The plants also fight disease, it turns out. A team of scientists reported on Thursday that seagrasses can purge pathogens from the ocean that threaten humans and coral reefs alike. (The first hint came when the scientists were struck with dysentery after diving to coral reefs without neighboring seagrass.)

But the meadows are vanishing at a rate of a football field every 30 minutes. Joleah B. Lamb, a postdoctoral researcher at Cornell University and the lead author of the new study, said she hoped it would help draw attention to their plight.

The Purpose of Sleep? To Forget, Scientists Say
New York Times, February 2, 2017
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Over the years, scientists have come up with a lot of ideas about why we sleep.

Some have argued that it’s a way to save energy. Others have suggested that slumber provides an opportunity to clear away the brain’s cellular waste. Still others have proposed that sleep simply forces animals to lie still, letting them hide from predators.

A pair of papers published on Thursday in the journal Science offer evidence for another notion: We sleep to forget some of the things we learn each day.

In order to learn, we have to grow connections, or synapses, between the neurons in our brains. These connections enable neurons to send signals to one another quickly and efficiently. We store new memories in these networks.

Most Primate Species Threatened With Extinction, Scientists Find
New York Times, January 18, 2017
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Our fellow primates are in trouble.

In a study of unprecedented scope, a team of 31 primatologists has analyzed every known species of primate to judge how they are faring. The news for man’s closest animal relatives is not good.

Three-quarters of primate species are in decline, the researchers found, and about 60 percent are now threatened with extinction. From gorillas to gibbons, primates are in significantly worse shape now than in recent decades because of the devastation from agriculture, hunting and mining.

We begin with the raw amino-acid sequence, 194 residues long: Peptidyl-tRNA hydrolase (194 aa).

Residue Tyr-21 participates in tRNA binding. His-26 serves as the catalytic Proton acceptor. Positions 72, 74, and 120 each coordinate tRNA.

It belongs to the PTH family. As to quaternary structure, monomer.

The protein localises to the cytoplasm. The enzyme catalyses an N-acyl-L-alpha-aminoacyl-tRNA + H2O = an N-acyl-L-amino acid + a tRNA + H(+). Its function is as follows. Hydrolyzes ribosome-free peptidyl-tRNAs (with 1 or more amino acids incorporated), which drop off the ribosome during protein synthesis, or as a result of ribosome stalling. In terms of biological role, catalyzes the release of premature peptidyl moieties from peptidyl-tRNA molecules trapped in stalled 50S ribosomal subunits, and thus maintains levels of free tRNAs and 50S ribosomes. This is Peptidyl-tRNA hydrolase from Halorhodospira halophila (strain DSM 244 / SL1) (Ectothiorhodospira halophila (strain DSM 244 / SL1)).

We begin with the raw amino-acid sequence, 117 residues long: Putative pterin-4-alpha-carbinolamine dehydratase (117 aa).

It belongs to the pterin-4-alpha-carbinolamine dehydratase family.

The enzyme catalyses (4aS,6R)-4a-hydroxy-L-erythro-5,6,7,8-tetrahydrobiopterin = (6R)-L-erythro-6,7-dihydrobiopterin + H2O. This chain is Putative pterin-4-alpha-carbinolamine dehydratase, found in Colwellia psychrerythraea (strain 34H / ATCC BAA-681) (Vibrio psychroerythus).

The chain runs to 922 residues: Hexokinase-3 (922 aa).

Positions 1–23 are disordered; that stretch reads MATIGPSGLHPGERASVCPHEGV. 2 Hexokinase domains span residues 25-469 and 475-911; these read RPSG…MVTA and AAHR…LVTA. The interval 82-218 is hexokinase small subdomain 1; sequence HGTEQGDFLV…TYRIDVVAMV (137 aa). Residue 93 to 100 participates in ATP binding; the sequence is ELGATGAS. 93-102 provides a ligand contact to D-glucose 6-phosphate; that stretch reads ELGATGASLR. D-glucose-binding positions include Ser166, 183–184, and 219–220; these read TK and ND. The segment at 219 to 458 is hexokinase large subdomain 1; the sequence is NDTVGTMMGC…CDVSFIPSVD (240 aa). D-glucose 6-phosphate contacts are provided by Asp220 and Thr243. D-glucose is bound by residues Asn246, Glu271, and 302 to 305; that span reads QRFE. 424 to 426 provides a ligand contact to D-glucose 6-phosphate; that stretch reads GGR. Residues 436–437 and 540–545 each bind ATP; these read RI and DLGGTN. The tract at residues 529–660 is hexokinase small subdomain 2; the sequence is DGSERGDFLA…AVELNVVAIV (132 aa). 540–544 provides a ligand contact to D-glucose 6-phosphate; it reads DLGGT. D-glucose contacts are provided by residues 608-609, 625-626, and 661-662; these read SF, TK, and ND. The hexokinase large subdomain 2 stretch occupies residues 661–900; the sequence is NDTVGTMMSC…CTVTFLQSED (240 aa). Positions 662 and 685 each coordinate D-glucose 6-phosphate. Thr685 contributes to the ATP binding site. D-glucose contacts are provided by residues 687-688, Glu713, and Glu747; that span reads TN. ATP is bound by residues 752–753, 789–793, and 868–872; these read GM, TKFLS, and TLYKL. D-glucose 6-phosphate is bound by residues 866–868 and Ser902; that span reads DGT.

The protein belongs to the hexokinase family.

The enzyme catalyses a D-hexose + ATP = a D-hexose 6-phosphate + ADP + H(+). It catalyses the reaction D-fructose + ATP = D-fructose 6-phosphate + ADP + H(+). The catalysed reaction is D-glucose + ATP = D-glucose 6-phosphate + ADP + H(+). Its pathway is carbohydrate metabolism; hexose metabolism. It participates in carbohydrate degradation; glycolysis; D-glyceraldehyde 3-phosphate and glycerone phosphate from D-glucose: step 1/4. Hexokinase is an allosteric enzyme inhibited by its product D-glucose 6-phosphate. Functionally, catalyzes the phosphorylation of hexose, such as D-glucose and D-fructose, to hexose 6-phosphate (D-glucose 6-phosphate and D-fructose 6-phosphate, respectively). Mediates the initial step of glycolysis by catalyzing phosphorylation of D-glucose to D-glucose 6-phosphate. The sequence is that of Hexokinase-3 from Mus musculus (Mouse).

“I think we’re going to get quite a number of extinctions within next 50 years if things go on the way they are,” said Anthony B. Rylands, a senior research scientist at Conservation International and a co-author of the new study, which was published in Science Advances.

On Long Migrations, Birds Chase an Eternal Spring
New York Times, January 5, 2017
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Bird migrations have stumped the greatest minds for thousands of years. Aristotle thought that the robins living in Greece in the winter somehow turned into redstarts in the summer. In fact, robins migrate from Greece to Northern Europe around the time redstarts arrive from Africa.

Scientists have gotten a much better understanding of bird migration in recent centuries, but there’s a tremendous amount they have yet to learn. After tracking more than three dozen birds with sensors for thousands of miles, a team of researchers reported on Wednesday that their migration defied the expected course.

Instead of simply flying straight from their summer grounds in Denmark to their winter site in Africa, the birds stretched out their journey, stopping at several places along the way for weeks at a time.

“It’s more of a nomadic life,” said Kasper Thorup, a bird migration expert at the University of Copenhagen and co-author of the new study. “They hardly have a place to call home.”